Rock & Roll Hall of Famer Sam Moore, one half of the Stax Records duo Sam & Dave in the 1960s, has filed suit in Nashville's federal court against movie producers Harvey and Bob Weinstein as well as others involved in the film "Soul Men," released last November.
Moore, his wife Joyce Moore and a Tennessee trust they control allege that the movie, which stars Samuel L. Jackson and the late Bernie Mac, is closely patterned on the career of Sam & Dave and the lives of Moore and his now-deceased singing partner, Dave Prater. One of their best-known hits was "Soul Man," and they were often billed as the "Soul Men."
"Soul Men" tells the story of two soul singers in a duo called the Real Deal. Like Moore and Prater, the characters broke up their band years earlier amid personal problems and professional differences. After a former colleague dies, they reunite to perform a tribute concert at New York's Apollo Theater, taking a cross-country road trip together from Los Angeles.
The lawsuit says Moore learned of the film project early last year. "The movie’s title, theme, characters, and music (the Memphis sound which became synonymous with Stax Records) immediately raised suspicions that the lead characters of the movie were being passed off as 'Sam and Dave,'" the complaint says.
Lawyer-letters were exchanged. Moore's attorney asked the Weinsteins to see to it that Moore's "persona and reputation were properly respected and compensated as part of the production and its budget." In response, the letter says, an assistant to Weinstein called Moore and offered him a cameo role at "a nominal day rate." Moore took the offer as an insult.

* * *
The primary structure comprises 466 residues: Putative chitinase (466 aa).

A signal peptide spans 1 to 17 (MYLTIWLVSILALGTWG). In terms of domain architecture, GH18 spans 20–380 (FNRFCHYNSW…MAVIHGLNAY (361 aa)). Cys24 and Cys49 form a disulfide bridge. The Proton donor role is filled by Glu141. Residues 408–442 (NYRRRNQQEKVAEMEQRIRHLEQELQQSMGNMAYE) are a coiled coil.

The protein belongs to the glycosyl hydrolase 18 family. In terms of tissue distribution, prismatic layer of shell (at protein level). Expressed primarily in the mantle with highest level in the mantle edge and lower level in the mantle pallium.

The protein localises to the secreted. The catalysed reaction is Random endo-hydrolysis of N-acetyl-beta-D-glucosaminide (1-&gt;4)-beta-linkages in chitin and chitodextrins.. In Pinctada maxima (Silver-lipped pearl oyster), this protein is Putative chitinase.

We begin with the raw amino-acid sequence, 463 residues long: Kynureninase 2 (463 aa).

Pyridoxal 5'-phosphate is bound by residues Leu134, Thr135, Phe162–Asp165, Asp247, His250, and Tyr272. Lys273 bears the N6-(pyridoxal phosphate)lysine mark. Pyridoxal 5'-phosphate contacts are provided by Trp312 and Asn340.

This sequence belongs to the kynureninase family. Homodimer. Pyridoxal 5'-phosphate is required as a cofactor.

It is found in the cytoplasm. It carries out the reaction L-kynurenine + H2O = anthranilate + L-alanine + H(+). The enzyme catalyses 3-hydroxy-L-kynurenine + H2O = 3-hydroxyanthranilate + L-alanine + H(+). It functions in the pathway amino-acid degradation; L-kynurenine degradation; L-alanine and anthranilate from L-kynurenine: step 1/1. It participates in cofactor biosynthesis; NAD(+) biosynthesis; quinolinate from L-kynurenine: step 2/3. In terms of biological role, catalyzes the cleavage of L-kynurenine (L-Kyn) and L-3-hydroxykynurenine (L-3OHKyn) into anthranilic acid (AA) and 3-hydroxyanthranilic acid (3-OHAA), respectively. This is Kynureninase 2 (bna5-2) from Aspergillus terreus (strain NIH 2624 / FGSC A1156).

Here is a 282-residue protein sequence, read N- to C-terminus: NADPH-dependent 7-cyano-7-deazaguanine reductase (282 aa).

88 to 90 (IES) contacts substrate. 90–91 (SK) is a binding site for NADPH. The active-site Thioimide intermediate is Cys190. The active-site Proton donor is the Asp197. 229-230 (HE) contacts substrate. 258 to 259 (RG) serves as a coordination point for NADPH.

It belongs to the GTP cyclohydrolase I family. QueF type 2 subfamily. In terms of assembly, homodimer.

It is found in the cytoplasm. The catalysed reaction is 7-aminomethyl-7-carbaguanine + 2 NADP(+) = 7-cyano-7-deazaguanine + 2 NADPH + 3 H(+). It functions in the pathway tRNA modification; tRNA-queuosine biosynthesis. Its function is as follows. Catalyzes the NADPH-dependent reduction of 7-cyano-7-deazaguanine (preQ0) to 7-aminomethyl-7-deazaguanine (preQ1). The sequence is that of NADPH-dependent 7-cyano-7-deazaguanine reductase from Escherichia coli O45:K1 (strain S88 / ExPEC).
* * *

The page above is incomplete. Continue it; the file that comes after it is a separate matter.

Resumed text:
The Weinsteins' attorney denied the film was based on the lives of Moore and Prater. Any commonalities between the plot and their career, he said, were "hardly protectable similarities." And even if "Soul Men" had been based on Sam & Dave, the letter added, "they are public figures, and no one could be prevented from basing a book, film or play on their lives."
When the movie came out, plenty of viewers made the connection between the Real Deal and Sam & Dave. Film review Web site Movie City News, for instance, remarked that "Soul Men" was "clearly written with the great Sam & Dave in mind." A Los Angeles Times reviewer wrote: "The alleged laugh fest 'Soul Men' is clearly inspired by the famously warring '60s Stax act Sam & Dave – except Sam & Dave could sing." An online search reveals that more than 60 reviews of the film include the name "Sam & Dave."
Moore gave an interview to London newspaper The Independent in which he called the film "so amateurish, so stupid" that he was surprised Samuel L. Jackson would sign on to it. "When you read the script, all you see is vulgarity," Moore said. "Every other word is the 'N-word' or 'M-f,' and it's just not right. They have bastardized my whole story."
The story quoted the Weinsteins' lawyer as saying the film was "not, in any part or respect, based on Mr. Moore's life" and that "if Mr. Moore decides to file a lawsuit, he will lose."
The lawsuit states that the movie "constitutes serious insult to Sam Moore’s reputation, his talent, his legacy and his long-held personal views and beliefs" due to its "tawdry content."
It accuses the filmmakers of invasion of privacy, unfair competition and trademark dilution (although the complaint does not cite any evidence that Moore ever registered the "Soul Man" trademark). Moore seeks unspecified compensatory and punitive damages and asks the court to order the "recall and destruction of all infringing versions of the movie."
There may not be a lot of money to fight about in this case. The film reportedly grossed only about $12 million before it went to DVD, three months after its theatrical release.
Stephen Zralek and Paul Kruse of Bone McAllester Norton in Nashville represent the Moores, along with three attorneys from the Washington, D.C. firm Lutzker & Lutzker. The Los Angeles law firm Greenberg Glusker is counsel to the Weinsteins.